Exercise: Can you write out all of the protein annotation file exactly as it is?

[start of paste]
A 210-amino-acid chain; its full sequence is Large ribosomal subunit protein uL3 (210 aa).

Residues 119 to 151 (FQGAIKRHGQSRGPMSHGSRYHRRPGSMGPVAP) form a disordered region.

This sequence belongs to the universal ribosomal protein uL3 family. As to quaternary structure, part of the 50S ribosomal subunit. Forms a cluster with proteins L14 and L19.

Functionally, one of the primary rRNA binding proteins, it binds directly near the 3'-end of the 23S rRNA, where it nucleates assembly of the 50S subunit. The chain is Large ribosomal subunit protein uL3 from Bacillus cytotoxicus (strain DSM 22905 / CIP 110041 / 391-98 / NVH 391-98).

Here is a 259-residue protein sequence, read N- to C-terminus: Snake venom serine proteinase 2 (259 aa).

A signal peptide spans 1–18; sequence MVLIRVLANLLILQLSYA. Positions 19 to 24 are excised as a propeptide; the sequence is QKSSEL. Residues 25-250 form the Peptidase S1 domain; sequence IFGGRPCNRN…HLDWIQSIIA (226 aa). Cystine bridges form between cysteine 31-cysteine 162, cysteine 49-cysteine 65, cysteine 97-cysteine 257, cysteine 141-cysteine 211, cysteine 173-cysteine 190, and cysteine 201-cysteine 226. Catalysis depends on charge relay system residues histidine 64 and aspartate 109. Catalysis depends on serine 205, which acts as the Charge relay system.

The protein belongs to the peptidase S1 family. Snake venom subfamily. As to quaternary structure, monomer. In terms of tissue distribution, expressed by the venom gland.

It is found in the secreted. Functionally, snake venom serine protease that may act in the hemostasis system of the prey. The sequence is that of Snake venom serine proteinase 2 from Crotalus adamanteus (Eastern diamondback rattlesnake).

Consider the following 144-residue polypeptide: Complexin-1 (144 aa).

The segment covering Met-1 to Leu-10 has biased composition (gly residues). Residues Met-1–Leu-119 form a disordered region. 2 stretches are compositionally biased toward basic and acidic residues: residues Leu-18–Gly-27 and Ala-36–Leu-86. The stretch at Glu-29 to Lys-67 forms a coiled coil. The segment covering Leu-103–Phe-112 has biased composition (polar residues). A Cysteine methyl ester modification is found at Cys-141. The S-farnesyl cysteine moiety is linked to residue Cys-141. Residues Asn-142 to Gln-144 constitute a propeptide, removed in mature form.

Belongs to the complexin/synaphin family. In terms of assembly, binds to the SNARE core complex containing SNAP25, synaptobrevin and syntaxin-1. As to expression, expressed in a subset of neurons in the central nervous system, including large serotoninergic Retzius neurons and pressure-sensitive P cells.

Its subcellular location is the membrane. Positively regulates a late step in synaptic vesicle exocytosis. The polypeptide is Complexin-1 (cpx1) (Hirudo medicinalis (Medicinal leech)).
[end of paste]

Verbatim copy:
A 210-amino-acid chain; its full sequence is Large ribosomal subunit protein uL3 (210 aa).

Residues 119 to 151 (FQGAIKRHGQSRGPMSHGSRYHRRPGSMGPVAP) form a disordered region.

This sequence belongs to the universal ribosomal protein uL3 family. As to quaternary structure, part of the 50S ribosomal subunit. Forms a cluster with proteins L14 and L19.

Functionally, one of the primary rRNA binding proteins, it binds directly near the 3'-end of the 23S rRNA, where it nucleates assembly of the 50S subunit. The chain is Large ribosomal subunit protein uL3 from Bacillus cytotoxicus (strain DSM 22905 / CIP 110041 / 391-98 / NVH 391-98).

Here is a 259-residue protein sequence, read N- to C-terminus: Snake venom serine proteinase 2 (259 aa).

A signal peptide spans 1–18; sequence MVLIRVLANLLILQLSYA. Positions 19 to 24 are excised as a propeptide; the sequence is QKSSEL. Residues 25-250 form the Peptidase S1 domain; sequence IFGGRPCNRN…HLDWIQSIIA (226 aa). Cystine bridges form between cysteine 31-cysteine 162, cysteine 49-cysteine 65, cysteine 97-cysteine 257, cysteine 141-cysteine 211, cysteine 173-cysteine 190, and cysteine 201-cysteine 226. Catalysis depends on charge relay system residues histidine 64 and aspartate 109. Catalysis depends on serine 205, which acts as the Charge relay system.

The protein belongs to the peptidase S1 family. Snake venom subfamily. As to quaternary structure, monomer. In terms of tissue distribution, expressed by the venom gland.

It is found in the secreted. Functionally, snake venom serine protease that may act in the hemostasis system of the prey. The sequence is that of Snake venom serine proteinase 2 from Crotalus adamanteus (Eastern diamondback rattlesnake).

Consider the following 144-residue polypeptide: Complexin-1 (144 aa).

The segment covering Met-1 to Leu-10 has biased composition (gly residues). Residues Met-1–Leu-119 form a disordered region. 2 stretches are compositionally biased toward basic and acidic residues: residues Leu-18–Gly-27 and Ala-36–Leu-86. The stretch at Glu-29 to Lys-67 forms a coiled coil. The segment covering Leu-103–Phe-112 has biased composition (polar residues). A Cysteine methyl ester modification is found at Cys-141. The S-farnesyl cysteine moiety is linked to residue Cys-141. Residues Asn-142 to Gln-144 constitute a propeptide, removed in mature form.

Belongs to the complexin/synaphin family. In terms of assembly, binds to the SNARE core complex containing SNAP25, synaptobrevin and syntaxin-1. As to expression, expressed in a subset of neurons in the central nervous system, including large serotoninergic Retzius neurons and pressure-sensitive P cells.

Its subcellular location is the membrane. Positively regulates a late step in synaptic vesicle exocytosis. The polypeptide is Complexin-1 (cpx1) (Hirudo medicinalis (Medicinal leech)).